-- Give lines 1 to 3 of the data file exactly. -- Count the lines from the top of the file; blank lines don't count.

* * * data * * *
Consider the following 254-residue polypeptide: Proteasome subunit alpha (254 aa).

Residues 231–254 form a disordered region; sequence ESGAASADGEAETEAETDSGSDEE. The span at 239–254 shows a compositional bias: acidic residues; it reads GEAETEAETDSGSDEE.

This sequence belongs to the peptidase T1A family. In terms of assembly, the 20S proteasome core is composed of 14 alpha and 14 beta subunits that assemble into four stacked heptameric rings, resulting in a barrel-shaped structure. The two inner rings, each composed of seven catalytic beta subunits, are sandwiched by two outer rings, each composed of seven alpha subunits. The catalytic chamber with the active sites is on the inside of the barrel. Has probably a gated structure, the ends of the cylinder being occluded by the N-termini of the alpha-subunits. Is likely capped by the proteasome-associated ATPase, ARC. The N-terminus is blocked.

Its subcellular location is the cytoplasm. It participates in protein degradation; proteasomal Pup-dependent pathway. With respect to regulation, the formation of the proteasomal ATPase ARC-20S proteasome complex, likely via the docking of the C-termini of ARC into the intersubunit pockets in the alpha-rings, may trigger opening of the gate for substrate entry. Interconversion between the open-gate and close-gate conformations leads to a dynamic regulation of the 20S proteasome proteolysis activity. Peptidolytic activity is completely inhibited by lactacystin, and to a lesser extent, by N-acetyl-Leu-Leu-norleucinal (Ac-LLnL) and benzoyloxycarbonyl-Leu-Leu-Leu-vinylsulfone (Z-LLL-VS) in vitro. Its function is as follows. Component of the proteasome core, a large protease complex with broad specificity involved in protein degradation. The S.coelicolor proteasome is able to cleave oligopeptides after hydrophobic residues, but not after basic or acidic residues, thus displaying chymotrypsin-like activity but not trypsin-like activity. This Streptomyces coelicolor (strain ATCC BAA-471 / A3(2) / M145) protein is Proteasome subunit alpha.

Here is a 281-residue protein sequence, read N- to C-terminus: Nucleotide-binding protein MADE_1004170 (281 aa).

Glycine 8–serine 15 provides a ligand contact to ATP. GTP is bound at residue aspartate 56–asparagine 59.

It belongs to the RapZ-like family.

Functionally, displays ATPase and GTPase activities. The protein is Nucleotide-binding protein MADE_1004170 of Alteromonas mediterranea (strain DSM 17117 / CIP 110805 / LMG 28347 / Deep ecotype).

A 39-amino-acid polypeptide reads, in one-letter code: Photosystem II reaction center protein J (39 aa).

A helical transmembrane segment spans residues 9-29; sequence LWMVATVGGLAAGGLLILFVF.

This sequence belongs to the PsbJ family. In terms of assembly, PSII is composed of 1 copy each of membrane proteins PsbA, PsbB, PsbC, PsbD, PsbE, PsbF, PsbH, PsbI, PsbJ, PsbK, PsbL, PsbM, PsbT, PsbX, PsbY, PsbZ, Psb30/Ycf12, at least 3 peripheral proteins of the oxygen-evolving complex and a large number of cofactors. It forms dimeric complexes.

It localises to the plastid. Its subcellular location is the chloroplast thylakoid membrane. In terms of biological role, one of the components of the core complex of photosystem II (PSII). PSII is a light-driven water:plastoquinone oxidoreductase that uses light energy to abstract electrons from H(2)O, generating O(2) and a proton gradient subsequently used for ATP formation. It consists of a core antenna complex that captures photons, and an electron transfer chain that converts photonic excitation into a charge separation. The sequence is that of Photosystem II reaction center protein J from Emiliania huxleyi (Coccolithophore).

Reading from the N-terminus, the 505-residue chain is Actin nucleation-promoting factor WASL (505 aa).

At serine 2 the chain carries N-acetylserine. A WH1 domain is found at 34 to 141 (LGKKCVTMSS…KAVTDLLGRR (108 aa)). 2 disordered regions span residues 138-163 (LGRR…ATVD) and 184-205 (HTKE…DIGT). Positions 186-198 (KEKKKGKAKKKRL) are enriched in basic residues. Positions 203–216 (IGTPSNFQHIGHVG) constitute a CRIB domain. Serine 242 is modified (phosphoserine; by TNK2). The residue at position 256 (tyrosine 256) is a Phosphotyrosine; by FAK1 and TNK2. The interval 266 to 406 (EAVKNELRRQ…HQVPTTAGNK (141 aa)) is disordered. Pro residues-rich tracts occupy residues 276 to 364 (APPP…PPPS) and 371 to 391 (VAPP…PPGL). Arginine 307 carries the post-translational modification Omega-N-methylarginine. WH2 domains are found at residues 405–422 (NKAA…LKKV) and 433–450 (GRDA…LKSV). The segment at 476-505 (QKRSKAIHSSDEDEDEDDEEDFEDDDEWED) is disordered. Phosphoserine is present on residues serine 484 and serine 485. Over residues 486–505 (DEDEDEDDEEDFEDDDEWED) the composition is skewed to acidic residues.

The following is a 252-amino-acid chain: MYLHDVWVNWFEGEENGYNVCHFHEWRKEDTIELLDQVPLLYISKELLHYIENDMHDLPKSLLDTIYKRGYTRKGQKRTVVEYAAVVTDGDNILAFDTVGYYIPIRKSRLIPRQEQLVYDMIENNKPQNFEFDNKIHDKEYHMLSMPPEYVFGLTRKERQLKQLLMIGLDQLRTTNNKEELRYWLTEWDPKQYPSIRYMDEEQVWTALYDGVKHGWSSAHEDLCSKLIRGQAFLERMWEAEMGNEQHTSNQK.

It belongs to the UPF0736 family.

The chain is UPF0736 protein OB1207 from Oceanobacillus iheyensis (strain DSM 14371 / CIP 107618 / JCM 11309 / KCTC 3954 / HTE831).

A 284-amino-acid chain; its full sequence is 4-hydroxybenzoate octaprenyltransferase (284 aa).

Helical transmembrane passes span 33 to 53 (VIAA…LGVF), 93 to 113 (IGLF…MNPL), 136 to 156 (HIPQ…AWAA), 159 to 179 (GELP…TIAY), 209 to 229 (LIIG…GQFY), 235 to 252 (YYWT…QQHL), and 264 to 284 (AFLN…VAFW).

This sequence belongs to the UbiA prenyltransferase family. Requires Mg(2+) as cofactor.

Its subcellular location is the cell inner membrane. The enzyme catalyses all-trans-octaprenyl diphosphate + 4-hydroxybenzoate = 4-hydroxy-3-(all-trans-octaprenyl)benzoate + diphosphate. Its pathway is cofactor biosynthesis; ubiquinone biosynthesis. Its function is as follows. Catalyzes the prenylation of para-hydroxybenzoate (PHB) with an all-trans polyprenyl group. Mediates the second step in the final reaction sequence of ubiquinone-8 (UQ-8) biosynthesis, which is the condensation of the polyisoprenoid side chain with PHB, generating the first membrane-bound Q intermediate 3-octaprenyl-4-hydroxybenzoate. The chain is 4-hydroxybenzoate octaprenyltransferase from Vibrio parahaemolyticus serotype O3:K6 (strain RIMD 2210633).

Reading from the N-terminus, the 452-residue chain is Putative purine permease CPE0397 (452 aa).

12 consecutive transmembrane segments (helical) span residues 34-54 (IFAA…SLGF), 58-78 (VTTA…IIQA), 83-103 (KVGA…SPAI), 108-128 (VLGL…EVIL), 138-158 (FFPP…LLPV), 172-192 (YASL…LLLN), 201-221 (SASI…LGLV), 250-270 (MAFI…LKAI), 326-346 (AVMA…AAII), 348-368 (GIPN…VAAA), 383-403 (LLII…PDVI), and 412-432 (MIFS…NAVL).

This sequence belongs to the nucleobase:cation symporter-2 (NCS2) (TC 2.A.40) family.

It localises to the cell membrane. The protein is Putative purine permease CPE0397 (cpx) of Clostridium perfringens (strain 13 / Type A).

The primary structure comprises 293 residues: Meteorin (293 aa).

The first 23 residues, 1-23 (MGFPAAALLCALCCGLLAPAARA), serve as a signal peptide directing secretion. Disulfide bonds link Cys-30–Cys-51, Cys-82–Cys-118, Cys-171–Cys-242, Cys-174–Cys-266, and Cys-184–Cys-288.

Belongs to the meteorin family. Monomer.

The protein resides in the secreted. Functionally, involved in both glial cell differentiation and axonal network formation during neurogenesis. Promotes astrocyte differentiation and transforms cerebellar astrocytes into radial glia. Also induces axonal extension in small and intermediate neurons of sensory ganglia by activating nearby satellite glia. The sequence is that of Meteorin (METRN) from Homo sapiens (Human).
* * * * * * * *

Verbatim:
Consider the following 254-residue polypeptide: Proteasome subunit alpha (254 aa).

Residues 231–254 form a disordered region; sequence ESGAASADGEAETEAETDSGSDEE. The span at 239–254 shows a compositional bias: acidic residues; it reads GEAETEAETDSGSDEE.

This sequence belongs to the peptidase T1A family. In terms of assembly, the 20S proteasome core is composed of 14 alpha and 14 beta subunits that assemble into four stacked heptameric rings, resulting in a barrel-shaped structure. The two inner rings, each composed of seven catalytic beta subunits, are sandwiched by two outer rings, each composed of seven alpha subunits. The catalytic chamber with the active sites is on the inside of the barrel. Has probably a gated structure, the ends of the cylinder being occluded by the N-termini of the alpha-subunits. Is likely capped by the proteasome-associated ATPase, ARC. The N-terminus is blocked.